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aginnsz
aginnsz

6 years ago

Could you please be more specific about your situation: Are you getting noise complaints? Where do they come from (apt above, apt below or adjacent apt(s)? What is the source of the sound (stereo, footsteps, snoring....)? Etc...

Without more information, it is impossible to give you any advice. For instance, if you're getting noise complaints from the apt right above you, none of the answers below will work, and you will ruin your walls for nothing.

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parallux
parallux

6 years ago

The egg cartons and other sound absorption techniques work, but that won't stop the sound from getting in in the first place. I've been working in the acoustic industry for a number of years, and we only suggest sound absorption products for people that want to improve speech intelligibility or resonance within the residence. To keep noise out in the first place, you need a dense material that will add mass between the noise source and yourself. I suggest a soundproof curtain or door if the noise is coming through those openings (which it often does). Residential Acoustics has these @ http://residential-acoustics.com/product/acousticurtain/ and there are a number of other sites that offer similar products (Soundproof cow, acoustical solutions, etc.)

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Hippykidz
Hippykidz

9 years ago

Egg crates are the way togo. Try going to your local fast food joint. One that serves breakfast they go through tons of the things and I am sure would be willing to hold for you for regular pick up.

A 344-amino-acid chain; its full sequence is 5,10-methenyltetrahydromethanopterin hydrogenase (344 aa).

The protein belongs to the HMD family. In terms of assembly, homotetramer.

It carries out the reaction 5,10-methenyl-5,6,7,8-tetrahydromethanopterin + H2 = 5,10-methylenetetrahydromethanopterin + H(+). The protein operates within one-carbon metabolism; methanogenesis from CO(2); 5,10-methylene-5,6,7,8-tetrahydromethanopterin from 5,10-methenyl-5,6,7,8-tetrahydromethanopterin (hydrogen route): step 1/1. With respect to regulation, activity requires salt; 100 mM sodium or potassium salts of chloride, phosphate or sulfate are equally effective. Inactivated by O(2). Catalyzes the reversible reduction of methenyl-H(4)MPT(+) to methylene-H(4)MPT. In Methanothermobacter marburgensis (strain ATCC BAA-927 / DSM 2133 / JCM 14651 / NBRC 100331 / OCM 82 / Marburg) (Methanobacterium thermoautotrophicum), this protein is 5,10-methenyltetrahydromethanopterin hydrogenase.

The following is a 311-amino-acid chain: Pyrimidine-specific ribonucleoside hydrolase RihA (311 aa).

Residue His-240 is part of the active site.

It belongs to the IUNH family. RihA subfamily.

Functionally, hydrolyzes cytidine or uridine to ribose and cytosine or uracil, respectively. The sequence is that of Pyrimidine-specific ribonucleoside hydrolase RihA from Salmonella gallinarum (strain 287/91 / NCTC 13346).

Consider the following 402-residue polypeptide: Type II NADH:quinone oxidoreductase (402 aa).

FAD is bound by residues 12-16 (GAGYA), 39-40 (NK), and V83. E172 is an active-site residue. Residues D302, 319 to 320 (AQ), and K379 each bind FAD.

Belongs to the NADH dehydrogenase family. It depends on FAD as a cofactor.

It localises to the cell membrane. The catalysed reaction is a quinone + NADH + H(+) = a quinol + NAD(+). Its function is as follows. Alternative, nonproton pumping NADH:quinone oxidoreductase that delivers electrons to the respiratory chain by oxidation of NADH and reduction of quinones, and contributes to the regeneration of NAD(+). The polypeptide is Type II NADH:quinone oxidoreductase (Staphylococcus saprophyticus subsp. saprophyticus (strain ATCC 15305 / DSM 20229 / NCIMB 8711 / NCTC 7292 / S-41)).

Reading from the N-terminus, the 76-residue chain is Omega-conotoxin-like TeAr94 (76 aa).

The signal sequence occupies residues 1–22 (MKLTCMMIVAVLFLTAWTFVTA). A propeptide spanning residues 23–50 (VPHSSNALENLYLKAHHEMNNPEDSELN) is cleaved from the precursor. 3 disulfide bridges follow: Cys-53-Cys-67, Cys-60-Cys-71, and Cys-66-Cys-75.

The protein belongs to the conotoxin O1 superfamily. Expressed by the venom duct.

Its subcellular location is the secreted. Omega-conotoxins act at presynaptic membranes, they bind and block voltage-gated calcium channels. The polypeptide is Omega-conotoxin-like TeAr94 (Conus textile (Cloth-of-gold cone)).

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ronchi84
ronchi84

9 years ago

If it is a small room, got to wal-mart in the camping section and get rolls of camp mat.  it costs about $3 a roll and comes in about a 7' x 3' piece.  it will be close to $50 for a small room.  just ran some figures, it will cost about $20 a wall for a 14' x 14' room with 8' cielling  so a little less than $80 minus mounting supplies

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acidbass
acidbass

10 years ago

guardian fox is right but what we do in my church since we go to a very small one we put carpet all over the walls

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professor2005
professor2005

10 years ago

Egg cartons would help but you would need a lot of them. Acoustic foam is pricey. Carpeting and foam padding on the wall would probably give you the most bang for the buck. Try thrift stores or Craigslist . Don't forget the door!!! Other than that. Styrofoam panels cardboard (refrigerator boxes flattened on the walls) Moving blankets

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A_of_s_t
A_of_s_t

Answer 10 years ago

For cardboard, would I just tack it onto the existing wall? Or would I hang it from the ceiling?

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cerberustugowar
cerberustugowar

10 years ago

I'm on the blanket band wagon. I think that would be the quickest thing and you likely have them on hand. If it's temporary, borrow friends blankets

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orksecurity
orksecurity

10 years ago

Just be careful not to create a fire hazard. Remember that the Station fire (see Wikipedia if you don't remember it) was largely a matter of inappropriate soundproofing that caught too easily and burned too rapidly.

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Burf
Burf

10 years ago

If you're seeking a temporary solution, hanging blankets or quilts on the walls will help. If you are taking tuba lessons, you'll need to go with something more permanent. Remember soft things, fabrics, expanded polyurethane foam and other insulating materials will work. Bringing it in for under $50, that's gonna require some recycling skills.